The price of oil rose to a new record above US$96 a barrel Thursday after a surprise drop in U.S. crude stockpiles raised concerns about supplies for coming winter demand. Other energy futures also gained.
It was the second week in a row the U.S. Energy Information Administration reported a sharp and unexpected drop in oil inventories.
"The decline in U.S. crude oil inventories has been a key driver of oil prices," said David Moore, commodity strategist at the Commonwealth Bank of Australia in Sydney.
Light, sweet crude for December delivery rose as high as US$96.24 a barrel in electronic trading on the New York Mercantile Exchange by midafternoon in Singapore before dropping to US$95.59 a barrel.
Crude prices have reached inflation-adjusted highs set in early 1980. Depending on the how the adjustment is calculated, US$38 a barrel then would be worth US$96 to US$101 or more today.
"We are stepping into an unknown area. Nobody wants to sell (given the fear of a) further rise," broker Ken Hasegawa of Fimat Japan told Dow Jones Newswires.
The December Nymex crude contract rose US$4.15 Wednesday to US$94.53 a barrel - the highest-ever settlement.
December Brent crude futures also surged to a new trading record of US$91.63 a barrel Thursday on the ICE futures exchange in London, up US$1 from the previous session, before retreating to US$91.37.
In its weekly inventory report, the U.S. Energy Department's Energy Information Administration said oil supplies fell by 3.9 million barrels last week. Analysts surveyed by Dow Jones Newswires, on average, had expected an increase of 100,000 barrels.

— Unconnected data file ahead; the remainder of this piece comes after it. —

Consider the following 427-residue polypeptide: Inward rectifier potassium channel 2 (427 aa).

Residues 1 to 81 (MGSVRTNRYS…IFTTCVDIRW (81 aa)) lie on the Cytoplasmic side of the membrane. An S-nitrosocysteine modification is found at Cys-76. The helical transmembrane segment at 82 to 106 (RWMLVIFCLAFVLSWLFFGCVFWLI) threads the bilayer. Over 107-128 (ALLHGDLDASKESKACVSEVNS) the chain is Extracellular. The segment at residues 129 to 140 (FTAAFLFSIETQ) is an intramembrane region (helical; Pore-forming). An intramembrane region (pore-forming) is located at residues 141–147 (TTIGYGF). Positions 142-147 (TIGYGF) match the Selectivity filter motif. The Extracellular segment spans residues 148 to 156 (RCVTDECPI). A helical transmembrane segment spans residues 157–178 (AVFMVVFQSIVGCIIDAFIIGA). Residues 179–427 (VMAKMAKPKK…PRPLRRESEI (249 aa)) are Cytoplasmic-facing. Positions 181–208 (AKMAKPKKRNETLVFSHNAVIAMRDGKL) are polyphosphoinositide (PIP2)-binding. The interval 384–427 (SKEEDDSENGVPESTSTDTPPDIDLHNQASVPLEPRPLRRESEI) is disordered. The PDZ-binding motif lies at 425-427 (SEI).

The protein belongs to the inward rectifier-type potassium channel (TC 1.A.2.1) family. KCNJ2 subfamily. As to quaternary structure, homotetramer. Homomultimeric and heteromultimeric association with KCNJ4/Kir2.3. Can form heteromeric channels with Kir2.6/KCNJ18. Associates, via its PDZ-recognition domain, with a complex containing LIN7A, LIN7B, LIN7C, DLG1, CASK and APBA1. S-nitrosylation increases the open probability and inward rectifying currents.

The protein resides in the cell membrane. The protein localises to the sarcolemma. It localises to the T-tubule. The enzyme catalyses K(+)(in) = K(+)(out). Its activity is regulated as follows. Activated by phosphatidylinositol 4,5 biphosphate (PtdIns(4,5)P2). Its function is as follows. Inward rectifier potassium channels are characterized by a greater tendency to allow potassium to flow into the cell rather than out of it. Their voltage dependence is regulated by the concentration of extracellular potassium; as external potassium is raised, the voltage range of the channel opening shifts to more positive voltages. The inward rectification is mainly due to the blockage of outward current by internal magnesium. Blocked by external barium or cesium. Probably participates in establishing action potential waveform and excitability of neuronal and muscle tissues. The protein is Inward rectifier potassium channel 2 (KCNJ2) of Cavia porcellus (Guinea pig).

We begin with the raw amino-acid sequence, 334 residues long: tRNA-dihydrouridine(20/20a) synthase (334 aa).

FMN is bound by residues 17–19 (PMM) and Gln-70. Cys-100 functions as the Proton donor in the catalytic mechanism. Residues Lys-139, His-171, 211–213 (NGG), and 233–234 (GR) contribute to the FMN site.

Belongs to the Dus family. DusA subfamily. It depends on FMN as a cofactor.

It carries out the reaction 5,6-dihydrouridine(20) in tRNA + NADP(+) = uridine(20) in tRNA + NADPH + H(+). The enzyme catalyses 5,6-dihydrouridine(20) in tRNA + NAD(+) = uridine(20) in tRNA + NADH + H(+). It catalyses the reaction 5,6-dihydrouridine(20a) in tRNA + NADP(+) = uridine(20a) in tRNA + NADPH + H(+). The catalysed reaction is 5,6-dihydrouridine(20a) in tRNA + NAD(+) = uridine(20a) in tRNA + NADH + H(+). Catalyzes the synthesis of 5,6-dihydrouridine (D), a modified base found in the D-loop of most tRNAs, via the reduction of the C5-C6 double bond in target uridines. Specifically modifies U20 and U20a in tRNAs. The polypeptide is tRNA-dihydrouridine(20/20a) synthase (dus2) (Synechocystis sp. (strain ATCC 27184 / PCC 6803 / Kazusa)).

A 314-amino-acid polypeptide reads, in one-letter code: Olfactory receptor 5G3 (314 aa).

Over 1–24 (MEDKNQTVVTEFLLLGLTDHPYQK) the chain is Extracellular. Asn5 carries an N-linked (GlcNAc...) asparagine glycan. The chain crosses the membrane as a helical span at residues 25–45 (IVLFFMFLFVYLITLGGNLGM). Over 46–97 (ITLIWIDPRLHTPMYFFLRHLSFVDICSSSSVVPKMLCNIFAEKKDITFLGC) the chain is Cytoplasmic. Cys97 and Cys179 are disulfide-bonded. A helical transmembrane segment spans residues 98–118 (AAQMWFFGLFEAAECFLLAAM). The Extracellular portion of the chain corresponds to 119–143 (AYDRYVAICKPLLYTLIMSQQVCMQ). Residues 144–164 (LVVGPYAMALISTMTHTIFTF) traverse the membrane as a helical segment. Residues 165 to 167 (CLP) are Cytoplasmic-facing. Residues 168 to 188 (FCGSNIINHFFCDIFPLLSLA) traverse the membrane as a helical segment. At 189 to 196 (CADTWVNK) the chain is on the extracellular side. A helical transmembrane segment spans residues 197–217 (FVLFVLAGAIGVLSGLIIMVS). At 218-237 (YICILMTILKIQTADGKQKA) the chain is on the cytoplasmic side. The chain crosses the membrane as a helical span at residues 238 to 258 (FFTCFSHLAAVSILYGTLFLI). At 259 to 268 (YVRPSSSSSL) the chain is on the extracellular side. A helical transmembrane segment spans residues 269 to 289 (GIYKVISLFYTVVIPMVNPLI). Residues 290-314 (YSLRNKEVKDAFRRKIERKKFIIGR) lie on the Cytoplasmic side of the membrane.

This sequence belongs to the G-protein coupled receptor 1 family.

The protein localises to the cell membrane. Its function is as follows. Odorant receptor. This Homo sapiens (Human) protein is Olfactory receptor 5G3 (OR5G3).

"The report acted to solidify concerns about the possibility of tightening market conditions ahead of the northern winter," Moore said.
Much of that decline was due to a big drop in crude supplies at a closely watched oil terminal in Cushing, Oklahoma.
Cushing supplies have been under pressure in recent months due to differences in the price between front-month oil contracts and those for delivery in future months. This price difference, or spread, has given storage tank owners a financial incentive to sell their oil, rather than hold it in inventory. Analysts have also blamed falling Cushing supplies, in part, for the rally in which oil prices have jumped 35 percent since August.
The EIA also reported that refinery activity fell by 0.9 percentage point last week to 86.2 percent of capacity. Analysts had expected an increase of 0.5 percentage point.
Supplies of gasoline rose last week by 1.3 million barrels. Analysts expected a 400,000-barrel decrease.
And inventories of distillates, which include heating oil and diesel fuel, rose by 800,000 barrels. Analysts had expected a 1 million barrel decrease.
The U.S. Federal Reserve's move to cut interest rates by a quarter point also supported prices.
Interest rate cuts generally support oil prices because they tend to send the U.S. dollar downward; the dollar is already at multiple-decade lows against major currencies.
Oil futures have been driven to record levels in recent months partly because they offer a hedge against a weak dollar.
Other energy futures followed oil's lead. Nymex December heating oil rose 1.59 cents to US$2.5452 a gallon (3.8 liters) while December gasoline futures added 1.87 cents to US$2.3557 a gallon.
Natural gas futures advanced 7.6 cents to US$8.406 per 1,000 cubic feet.
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